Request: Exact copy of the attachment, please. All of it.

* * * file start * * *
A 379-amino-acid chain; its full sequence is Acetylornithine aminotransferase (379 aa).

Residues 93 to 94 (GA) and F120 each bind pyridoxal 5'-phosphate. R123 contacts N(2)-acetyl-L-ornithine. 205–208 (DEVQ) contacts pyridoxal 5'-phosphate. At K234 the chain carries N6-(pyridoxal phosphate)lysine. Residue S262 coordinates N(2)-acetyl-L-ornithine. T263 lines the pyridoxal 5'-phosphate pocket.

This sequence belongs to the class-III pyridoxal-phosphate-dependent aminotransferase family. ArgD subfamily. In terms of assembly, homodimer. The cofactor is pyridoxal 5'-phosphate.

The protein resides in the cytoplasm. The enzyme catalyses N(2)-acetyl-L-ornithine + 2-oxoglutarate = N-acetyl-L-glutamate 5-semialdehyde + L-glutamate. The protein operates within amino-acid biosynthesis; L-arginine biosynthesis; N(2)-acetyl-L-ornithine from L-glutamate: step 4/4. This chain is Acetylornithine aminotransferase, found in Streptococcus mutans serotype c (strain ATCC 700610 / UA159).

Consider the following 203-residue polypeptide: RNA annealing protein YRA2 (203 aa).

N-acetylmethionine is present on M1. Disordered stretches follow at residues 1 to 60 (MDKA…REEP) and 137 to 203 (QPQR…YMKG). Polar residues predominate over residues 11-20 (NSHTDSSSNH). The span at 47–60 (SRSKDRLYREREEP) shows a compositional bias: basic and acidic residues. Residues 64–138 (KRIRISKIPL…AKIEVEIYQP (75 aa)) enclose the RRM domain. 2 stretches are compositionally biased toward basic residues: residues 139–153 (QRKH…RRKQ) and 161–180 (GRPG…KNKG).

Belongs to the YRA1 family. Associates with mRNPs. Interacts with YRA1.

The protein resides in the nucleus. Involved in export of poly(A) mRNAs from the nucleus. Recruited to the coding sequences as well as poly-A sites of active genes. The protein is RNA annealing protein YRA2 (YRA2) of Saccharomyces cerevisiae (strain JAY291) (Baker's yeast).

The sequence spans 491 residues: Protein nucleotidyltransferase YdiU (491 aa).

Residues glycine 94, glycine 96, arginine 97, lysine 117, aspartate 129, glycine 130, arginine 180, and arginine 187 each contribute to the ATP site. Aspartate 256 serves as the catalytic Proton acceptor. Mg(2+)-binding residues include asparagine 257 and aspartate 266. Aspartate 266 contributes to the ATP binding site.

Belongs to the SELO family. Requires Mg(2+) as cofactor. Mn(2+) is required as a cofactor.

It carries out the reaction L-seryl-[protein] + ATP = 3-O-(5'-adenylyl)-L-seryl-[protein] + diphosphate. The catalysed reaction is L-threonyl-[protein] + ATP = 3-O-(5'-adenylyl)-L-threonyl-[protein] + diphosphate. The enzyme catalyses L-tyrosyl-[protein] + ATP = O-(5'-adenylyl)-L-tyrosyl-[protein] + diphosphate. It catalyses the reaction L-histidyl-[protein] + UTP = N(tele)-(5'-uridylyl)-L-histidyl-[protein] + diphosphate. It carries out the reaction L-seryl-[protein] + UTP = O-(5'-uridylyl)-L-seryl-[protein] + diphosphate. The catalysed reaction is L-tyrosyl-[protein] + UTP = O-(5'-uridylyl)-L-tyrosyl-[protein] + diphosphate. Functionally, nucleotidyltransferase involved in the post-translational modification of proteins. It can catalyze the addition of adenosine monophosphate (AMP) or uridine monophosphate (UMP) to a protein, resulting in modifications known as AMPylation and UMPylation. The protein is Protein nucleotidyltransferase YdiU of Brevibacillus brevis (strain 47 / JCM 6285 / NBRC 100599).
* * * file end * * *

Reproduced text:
A 379-amino-acid chain; its full sequence is Acetylornithine aminotransferase (379 aa).

Residues 93 to 94 (GA) and F120 each bind pyridoxal 5'-phosphate. R123 contacts N(2)-acetyl-L-ornithine. 205–208 (DEVQ) contacts pyridoxal 5'-phosphate. At K234 the chain carries N6-(pyridoxal phosphate)lysine. Residue S262 coordinates N(2)-acetyl-L-ornithine. T263 lines the pyridoxal 5'-phosphate pocket.

This sequence belongs to the class-III pyridoxal-phosphate-dependent aminotransferase family. ArgD subfamily. In terms of assembly, homodimer. The cofactor is pyridoxal 5'-phosphate.

The protein resides in the cytoplasm. The enzyme catalyses N(2)-acetyl-L-ornithine + 2-oxoglutarate = N-acetyl-L-glutamate 5-semialdehyde + L-glutamate. The protein operates within amino-acid biosynthesis; L-arginine biosynthesis; N(2)-acetyl-L-ornithine from L-glutamate: step 4/4. This chain is Acetylornithine aminotransferase, found in Streptococcus mutans serotype c (strain ATCC 700610 / UA159).

Consider the following 203-residue polypeptide: RNA annealing protein YRA2 (203 aa).

N-acetylmethionine is present on M1. Disordered stretches follow at residues 1 to 60 (MDKA…REEP) and 137 to 203 (QPQR…YMKG). Polar residues predominate over residues 11-20 (NSHTDSSSNH). The span at 47–60 (SRSKDRLYREREEP) shows a compositional bias: basic and acidic residues. Residues 64–138 (KRIRISKIPL…AKIEVEIYQP (75 aa)) enclose the RRM domain. 2 stretches are compositionally biased toward basic residues: residues 139–153 (QRKH…RRKQ) and 161–180 (GRPG…KNKG).

Belongs to the YRA1 family. Associates with mRNPs. Interacts with YRA1.

The protein resides in the nucleus. Involved in export of poly(A) mRNAs from the nucleus. Recruited to the coding sequences as well as poly-A sites of active genes. The protein is RNA annealing protein YRA2 (YRA2) of Saccharomyces cerevisiae (strain JAY291) (Baker's yeast).

The sequence spans 491 residues: Protein nucleotidyltransferase YdiU (491 aa).

Residues glycine 94, glycine 96, arginine 97, lysine 117, aspartate 129, glycine 130, arginine 180, and arginine 187 each contribute to the ATP site. Aspartate 256 serves as the catalytic Proton acceptor. Mg(2+)-binding residues include asparagine 257 and aspartate 266. Aspartate 266 contributes to the ATP binding site.

Belongs to the SELO family. Requires Mg(2+) as cofactor. Mn(2+) is required as a cofactor.

It carries out the reaction L-seryl-[protein] + ATP = 3-O-(5'-adenylyl)-L-seryl-[protein] + diphosphate. The catalysed reaction is L-threonyl-[protein] + ATP = 3-O-(5'-adenylyl)-L-threonyl-[protein] + diphosphate. The enzyme catalyses L-tyrosyl-[protein] + ATP = O-(5'-adenylyl)-L-tyrosyl-[protein] + diphosphate. It catalyses the reaction L-histidyl-[protein] + UTP = N(tele)-(5'-uridylyl)-L-histidyl-[protein] + diphosphate. It carries out the reaction L-seryl-[protein] + UTP = O-(5'-uridylyl)-L-seryl-[protein] + diphosphate. The catalysed reaction is L-tyrosyl-[protein] + UTP = O-(5'-uridylyl)-L-tyrosyl-[protein] + diphosphate. Functionally, nucleotidyltransferase involved in the post-translational modification of proteins. It can catalyze the addition of adenosine monophosphate (AMP) or uridine monophosphate (UMP) to a protein, resulting in modifications known as AMPylation and UMPylation. The protein is Protein nucleotidyltransferase YdiU of Brevibacillus brevis (strain 47 / JCM 6285 / NBRC 100599).